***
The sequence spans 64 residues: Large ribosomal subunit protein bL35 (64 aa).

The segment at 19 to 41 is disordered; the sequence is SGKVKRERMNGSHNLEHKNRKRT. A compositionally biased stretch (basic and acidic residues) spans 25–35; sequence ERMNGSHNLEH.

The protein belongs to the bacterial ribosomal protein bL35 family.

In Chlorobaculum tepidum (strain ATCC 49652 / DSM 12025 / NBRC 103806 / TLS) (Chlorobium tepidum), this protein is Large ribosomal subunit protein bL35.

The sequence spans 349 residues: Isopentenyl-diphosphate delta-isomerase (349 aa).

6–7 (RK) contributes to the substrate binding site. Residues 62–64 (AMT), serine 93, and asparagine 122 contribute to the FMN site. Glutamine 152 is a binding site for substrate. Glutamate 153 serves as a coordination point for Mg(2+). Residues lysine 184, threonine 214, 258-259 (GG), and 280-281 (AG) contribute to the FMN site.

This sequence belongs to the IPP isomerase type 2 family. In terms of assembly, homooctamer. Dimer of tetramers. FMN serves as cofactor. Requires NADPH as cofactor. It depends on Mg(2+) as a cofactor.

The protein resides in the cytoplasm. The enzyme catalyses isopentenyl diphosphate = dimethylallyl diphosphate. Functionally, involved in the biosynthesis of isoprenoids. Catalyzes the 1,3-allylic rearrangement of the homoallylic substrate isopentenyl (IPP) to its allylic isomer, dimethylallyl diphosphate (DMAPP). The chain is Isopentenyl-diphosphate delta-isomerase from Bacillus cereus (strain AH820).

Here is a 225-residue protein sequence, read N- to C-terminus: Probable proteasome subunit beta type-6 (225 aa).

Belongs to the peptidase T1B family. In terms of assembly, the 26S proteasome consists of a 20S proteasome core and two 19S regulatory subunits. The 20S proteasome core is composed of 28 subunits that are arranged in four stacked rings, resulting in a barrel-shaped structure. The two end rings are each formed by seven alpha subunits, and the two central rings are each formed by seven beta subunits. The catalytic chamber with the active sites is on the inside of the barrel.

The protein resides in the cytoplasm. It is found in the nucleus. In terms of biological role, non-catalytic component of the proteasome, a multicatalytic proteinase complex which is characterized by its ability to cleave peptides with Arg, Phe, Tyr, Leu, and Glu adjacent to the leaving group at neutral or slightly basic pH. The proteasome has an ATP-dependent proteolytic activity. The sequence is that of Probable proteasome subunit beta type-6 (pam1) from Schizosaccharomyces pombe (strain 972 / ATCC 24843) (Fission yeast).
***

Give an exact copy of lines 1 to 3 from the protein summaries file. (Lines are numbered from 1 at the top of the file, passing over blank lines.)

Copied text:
The sequence spans 64 residues: Large ribosomal subunit protein bL35 (64 aa).

The segment at 19 to 41 is disordered; the sequence is SGKVKRERMNGSHNLEHKNRKRT. A compositionally biased stretch (basic and acidic residues) spans 25–35; sequence ERMNGSHNLEH.

The protein belongs to the bacterial ribosomal protein bL35 family.